CANADIAN RAILWAY OFFICE OF ARBITRATION
CASE NO. 1197
Heard at Montreal, Thursday, February 16, 1984
CANADIAN PACIFIC LIMITED
BROTHERHOOD OF MAINTENANCE OF WAY EMPLOYEES
Mr. L. M. Edvardson, Bridgeman, Revelstoke, B.C. was assessed 10 demerit marks on February 25, 1983 for excessive meal expenses and 20 demerit marks on March 17, 1983 for deliberately claiming excessive amounts for meal expenses after being properly instructed as to reasonable and acceptable expenses.
JOINT STATEMENT OF ISSUE:
The Union contends that: (1.) The expenses submitted by Mr. L. M. Edvardson for January and February, 1983, were in accordance with Section 21.8, Wage Agreement 41. (2.) The Railway pay him another $211.49 in expenses that was not paid on the original expense accounts and the thirty demerits removed from his record.
The Company declines the Union's request and denies payment.
FOR THE BROTHERHOOD: FOR THE COMPANY:
(SGD.) H. J. THIESSEN (SGD.) L. A. HILL
System Federation General Chairman General Manager, Operation and Maintenance
There appeared on behalf of the Company:
F. R. Shreenan – Supervisor Labour Relations, Vancouver
D. N. McFarlane – Assistant Supervisor Labour Relations, Vancouver
P. E. Timpson – Labour Relations Officer, Montreal
And on behalf of the Brotherhood:
H. J. Thiessen – System Federation General Chairman, Ottawa
L. DiMassimo – General Chairman, Montreal
R. Gaudreau – Vice-President, Ottawa
E. J. Smith – General Chairman, London
AWARD OF THE ARBITRATOR
The Company is required under article 21.8 of the collective agreement to compensate its employees for boarding and lodging expenses they necessarily incur when they are assigned work outside their own territory.
Article 21.8 reads:
21.8 Employees taken off their assigned territory or regular boarding outfits, to work temporarily on snow or tie trains, or other work, shall be compensated for boarding and lodging expenses they necessarily incur. This shall also apply under similar conditions to pump repairers when taken away from their headquarters and to pumpmen when away from their regularly assigned territory.
The grievor was disciplined on two occasions for exceeding "reasonable" claims for the food expenses he had incurred during the months of January and February 1983. The Company allows some flexibility in the amount it will accept as "reasonable" towards the payment of meal claims. That amount is normally determined in terms of the average amount incurred by each member of the grievor's work crew. In most cases the average approximates $25.00 per day.
There is no dispute that the grievor on several occasions in January 1983 exceeded the "reasonable" limits that appear to have been established by his colleagues. He was advised by B&B Master J. M. Klett to revise his January 1983 expense account to reflect what was reasonable. He did not agree to accede to the said guideline and continued to claim the same amount. Moreover, the grievor, despite the advice of his superiors, continued to submit like meal claims for the month of February 1983 that exceeded the reasonable guideline established by the Company. Accordingly, he had imposed on his personal record 10 and 20 demerit marks for his excessive meal claims for January and February 1983.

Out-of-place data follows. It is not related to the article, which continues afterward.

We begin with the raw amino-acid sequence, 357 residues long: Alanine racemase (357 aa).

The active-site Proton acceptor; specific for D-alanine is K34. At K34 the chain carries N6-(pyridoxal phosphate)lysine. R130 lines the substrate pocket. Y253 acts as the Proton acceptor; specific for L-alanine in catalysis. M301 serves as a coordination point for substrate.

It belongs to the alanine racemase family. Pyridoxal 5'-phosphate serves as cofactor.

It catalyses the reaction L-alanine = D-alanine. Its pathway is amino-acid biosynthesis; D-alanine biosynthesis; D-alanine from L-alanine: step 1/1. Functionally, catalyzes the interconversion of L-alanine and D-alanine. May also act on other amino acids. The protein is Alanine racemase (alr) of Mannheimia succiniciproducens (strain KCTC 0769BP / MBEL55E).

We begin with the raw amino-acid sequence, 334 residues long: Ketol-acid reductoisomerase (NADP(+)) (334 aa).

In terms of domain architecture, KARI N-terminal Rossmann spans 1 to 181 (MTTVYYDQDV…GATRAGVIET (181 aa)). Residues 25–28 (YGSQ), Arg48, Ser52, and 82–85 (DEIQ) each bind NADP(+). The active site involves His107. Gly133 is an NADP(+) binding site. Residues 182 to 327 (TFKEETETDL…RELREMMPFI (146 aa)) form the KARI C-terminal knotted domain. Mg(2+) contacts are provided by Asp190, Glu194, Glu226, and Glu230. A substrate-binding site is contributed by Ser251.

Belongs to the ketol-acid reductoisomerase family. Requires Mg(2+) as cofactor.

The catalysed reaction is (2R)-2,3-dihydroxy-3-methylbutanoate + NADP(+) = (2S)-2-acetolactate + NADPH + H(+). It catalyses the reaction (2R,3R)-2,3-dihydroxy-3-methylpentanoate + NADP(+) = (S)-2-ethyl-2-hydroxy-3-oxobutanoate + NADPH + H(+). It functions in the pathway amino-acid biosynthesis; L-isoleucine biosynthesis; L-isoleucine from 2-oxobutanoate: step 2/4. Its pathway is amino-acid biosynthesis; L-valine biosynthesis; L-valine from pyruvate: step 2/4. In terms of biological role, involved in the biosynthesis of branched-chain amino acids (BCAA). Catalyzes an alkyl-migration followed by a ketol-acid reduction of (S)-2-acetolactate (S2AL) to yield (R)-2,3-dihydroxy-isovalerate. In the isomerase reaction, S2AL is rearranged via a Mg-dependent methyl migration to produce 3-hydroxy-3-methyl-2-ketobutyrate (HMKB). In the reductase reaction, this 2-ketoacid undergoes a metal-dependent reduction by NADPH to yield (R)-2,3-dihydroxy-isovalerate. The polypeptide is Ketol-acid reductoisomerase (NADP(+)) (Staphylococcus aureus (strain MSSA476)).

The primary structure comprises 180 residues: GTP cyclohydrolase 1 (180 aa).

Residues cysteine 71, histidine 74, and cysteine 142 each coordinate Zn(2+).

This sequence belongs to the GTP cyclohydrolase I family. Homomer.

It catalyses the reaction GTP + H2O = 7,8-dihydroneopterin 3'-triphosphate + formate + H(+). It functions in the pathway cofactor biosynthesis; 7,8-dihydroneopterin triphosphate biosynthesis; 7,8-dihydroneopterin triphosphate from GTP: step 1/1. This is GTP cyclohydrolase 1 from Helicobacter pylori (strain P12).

The Trade Union submits that the Employer had no right to impose a standard of "reasonableness" in its allowance for meal expenses pursuant to article 21.8 of the collective agreement. The collective agreement plainly allows the employee to claim compensation for expenses they "necessarily" incur. Since it was argued that the grievor was "a big eater" he was entitled to the amounts he legitimately spent towards the purchase of food. In the Trade Union's view so long as an employee can establish that he requires the food he eats then there is no limit on the expenses he might incur.
I do not agree. I am quite satisfied that the Employer in order to be both fair and flexible may impose a standard of reasonableness in the amount of expenses it will allow pursuant to article 21.8 in the way of meals. The average amount incurred by the grievor's colleagues on his crew appears to be an objective measure of what should constitute a reasonable claim. Surely, if the subjective standard, as argued by the Trade Union, of what would be a legitimate amount should prevail it would result in the type of abuse that has occurred in this case. The grievor cannot under the protection of article 21.8 purchase steak and lobster on a daily basis and claim that expense as necessarily incurred in supporting his voracious appetite.
In any event the grievor was warned by his supervisor on the first infraction to adhere to the guideline. He objected and challenged that guideline on a subsequent occasion. This is a classic case of where the grievor ought to have obeyed his supervisor and grieved the guideline under the grievance procedure at a later date. The grievor in both instances was intransigent and insubordinate.
For all the foregoing reasons the disciplinary penalties imposed were appropriate and the grievance is accordingly denied.
(signed) DAVID H. KATES